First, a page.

Three jewels but no crown this year - Once again the Triple Crown has come to an end, after Palace Malice won the Belmont Stakes last Saturday. As in past years, there was no Triple Crown winner in 2013.... More →
I heard this advice a few times throughout my life, usually from my mother or my father or another adult that had far more wisdom than I did. The advice held true during tough times and through my tears, my anxieties and my fears. Time healed my wounds, and the clock turned forward, leaving the bad memories powerless. Everything ended.
It wasn’t until after my senior year flew by that I realized this advice applied to the good times as well as the bad.
As a freshman, Conestoga seemed to have hallways that expanded endlessly onward. Now I am starting to feel a bit cramped. It may not be a tragedy of apocalyptic grandeur foretold by ancient Mayans, but it is clear: the end is near. I am graduating.
I imagine that many of my fellow seniors are feeling the same melancholy mix of nostalgia and longing for a past that is still so close behind us. It seems like just yesterday we were only kids and the future seemed more like fantasy than anything else.
It is easy to be afraid. I can’t tell you that a kind world awaits you outside of Conestoga’s familiar glass doors, and neither can anybody else.
In a way, the naïveté fostered in some of us from the four years we spent inside these nurturing walls is both a blessing and a curse. Unfortunately, the world outside of our school does not run on ’Stoga time, and most of your college professors are probably unaware that you’ re accustomed to “’ Stoga deadlines.”
Even those who are not graduating face striking changes. Juniors will need to start preparing for college applications, and current sophomores and freshmen can look forward to more rigorous school schedules and even more homework. Time is ticking forward for all of us, forcing us to leave some things behind. Yet this is not the final sunset.
Life does go on. Looking ahead, the future is bright, despite what worries and doubts may currently cloud our foresight.
The past is behind us, and yes, high school has become our past. We cannot keep looking in the rearview mirror. In order to remain strong in the face of uncertainty, we must keep our eyes on the horizon. In other words, we must accept that high school is over.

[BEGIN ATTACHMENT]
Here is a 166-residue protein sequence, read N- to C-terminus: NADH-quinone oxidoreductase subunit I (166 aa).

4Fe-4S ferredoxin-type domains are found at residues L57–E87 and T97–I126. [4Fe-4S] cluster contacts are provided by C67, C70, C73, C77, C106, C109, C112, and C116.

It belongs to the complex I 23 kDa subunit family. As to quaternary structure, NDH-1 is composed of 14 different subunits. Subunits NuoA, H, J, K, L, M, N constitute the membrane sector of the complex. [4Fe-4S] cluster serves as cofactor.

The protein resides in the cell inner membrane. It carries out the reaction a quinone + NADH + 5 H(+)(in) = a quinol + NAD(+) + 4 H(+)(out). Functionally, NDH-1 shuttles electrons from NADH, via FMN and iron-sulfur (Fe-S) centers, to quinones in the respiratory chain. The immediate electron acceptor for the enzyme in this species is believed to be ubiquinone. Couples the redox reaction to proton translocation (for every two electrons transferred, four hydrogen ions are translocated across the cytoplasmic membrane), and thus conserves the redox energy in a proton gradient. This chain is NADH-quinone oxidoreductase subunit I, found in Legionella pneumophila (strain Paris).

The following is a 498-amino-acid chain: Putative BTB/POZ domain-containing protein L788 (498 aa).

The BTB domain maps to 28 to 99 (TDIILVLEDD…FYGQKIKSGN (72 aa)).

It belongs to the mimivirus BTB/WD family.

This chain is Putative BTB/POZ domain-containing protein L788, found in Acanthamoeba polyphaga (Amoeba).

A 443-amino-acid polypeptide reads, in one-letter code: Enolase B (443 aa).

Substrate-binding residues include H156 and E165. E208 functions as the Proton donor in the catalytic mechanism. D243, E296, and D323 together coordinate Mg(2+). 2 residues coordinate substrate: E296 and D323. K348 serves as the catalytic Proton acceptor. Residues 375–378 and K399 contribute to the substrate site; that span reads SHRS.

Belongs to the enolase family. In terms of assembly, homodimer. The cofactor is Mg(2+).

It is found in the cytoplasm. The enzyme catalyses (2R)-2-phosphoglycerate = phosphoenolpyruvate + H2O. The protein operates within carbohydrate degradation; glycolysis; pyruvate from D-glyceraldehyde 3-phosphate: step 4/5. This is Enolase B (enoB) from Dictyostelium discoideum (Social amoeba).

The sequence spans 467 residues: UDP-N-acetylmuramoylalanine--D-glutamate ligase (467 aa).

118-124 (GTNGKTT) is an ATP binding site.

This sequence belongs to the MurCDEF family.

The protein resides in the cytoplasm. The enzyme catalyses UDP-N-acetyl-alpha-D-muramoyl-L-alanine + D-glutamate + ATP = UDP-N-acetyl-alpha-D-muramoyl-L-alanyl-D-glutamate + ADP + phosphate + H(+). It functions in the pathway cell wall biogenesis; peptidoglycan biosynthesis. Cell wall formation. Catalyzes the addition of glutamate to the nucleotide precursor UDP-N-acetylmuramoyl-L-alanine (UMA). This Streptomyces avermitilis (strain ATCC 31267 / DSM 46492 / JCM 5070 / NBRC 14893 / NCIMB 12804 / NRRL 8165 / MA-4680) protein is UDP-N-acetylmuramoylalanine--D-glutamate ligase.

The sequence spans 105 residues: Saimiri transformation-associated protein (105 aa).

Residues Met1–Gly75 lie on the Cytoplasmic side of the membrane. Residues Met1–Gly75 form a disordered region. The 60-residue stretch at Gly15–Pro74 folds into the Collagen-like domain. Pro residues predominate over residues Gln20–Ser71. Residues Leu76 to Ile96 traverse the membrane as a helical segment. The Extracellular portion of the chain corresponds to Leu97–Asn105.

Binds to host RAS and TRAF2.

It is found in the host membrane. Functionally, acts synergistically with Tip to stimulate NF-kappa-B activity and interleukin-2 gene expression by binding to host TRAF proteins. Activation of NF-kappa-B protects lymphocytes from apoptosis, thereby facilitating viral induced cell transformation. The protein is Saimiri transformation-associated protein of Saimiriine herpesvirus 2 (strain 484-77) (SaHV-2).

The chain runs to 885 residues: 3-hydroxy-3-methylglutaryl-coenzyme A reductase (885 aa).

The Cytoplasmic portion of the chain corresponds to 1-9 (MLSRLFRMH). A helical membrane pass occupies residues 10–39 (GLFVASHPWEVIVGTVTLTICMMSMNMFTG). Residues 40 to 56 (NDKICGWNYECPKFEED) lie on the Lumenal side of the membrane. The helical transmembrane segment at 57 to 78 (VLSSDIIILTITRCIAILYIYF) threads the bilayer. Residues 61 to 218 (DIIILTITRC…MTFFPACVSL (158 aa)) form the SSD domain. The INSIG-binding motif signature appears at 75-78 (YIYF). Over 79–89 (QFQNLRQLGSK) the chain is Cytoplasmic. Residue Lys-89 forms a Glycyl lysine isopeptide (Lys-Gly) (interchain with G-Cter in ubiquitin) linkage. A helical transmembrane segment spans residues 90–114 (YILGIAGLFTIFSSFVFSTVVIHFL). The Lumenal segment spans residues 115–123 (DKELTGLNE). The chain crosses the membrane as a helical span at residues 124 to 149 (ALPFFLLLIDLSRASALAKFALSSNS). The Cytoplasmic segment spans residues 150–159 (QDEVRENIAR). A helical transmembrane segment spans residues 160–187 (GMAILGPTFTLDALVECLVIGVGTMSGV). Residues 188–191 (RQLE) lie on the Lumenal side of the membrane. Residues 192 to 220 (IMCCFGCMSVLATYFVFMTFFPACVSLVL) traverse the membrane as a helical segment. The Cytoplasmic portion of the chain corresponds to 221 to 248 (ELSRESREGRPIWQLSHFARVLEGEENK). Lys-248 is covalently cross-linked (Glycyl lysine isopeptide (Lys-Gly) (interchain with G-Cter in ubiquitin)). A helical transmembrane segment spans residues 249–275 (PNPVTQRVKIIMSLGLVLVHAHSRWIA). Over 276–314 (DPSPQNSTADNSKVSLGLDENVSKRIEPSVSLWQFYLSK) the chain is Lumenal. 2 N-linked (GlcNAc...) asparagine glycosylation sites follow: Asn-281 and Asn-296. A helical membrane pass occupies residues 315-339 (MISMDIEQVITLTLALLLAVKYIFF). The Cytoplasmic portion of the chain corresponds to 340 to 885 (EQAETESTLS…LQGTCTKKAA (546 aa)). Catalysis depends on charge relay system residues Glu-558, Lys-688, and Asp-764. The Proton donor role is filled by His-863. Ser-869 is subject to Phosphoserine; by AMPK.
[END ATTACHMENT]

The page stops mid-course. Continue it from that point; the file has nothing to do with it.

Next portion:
I’ m not saying that we should forget the past. I don’t believe that it is wise or even possible to wipe our memory clean of the last four years and all of the joy and pain they have brought us. However, it’s never good to hold onto things that have already passed us by.
Instead of feeling lost and confused about our future, we should be looking forward to things yet to come. Think that in just four short months, we will be moving into our own dorm rooms and meeting an entirely new group of classmates.
Many of us will be living without our parents for the first time ever. Even those who are soon coming back to ’Stoga will be facing big changes—new classes and teachers will bring another set of challenges.
All of these things may sound daunting now, but we must realize that they are for the better. As scary as it may sound, now is the time to sink or swim.
To stay afloat, we need to let go of the unnecessary baggage. Make amends with your old friends and accept that it may be time to say goodbye. Prepare to leave Conestoga behind by understanding that what is done is done—there’s no time for going back. Now is not the time for regrets.
College is one of life’s only opportunities to start with a clean slate. It’ll be a bit scary, a lot of fun and completely different than anything we’ ve ever experienced before.
If we can let go of our high school baggage, we’ll be able to enjoy college to its fullest and take in all that the future has to offer. And even if things are a bit hard at first, remember: that too shall pass.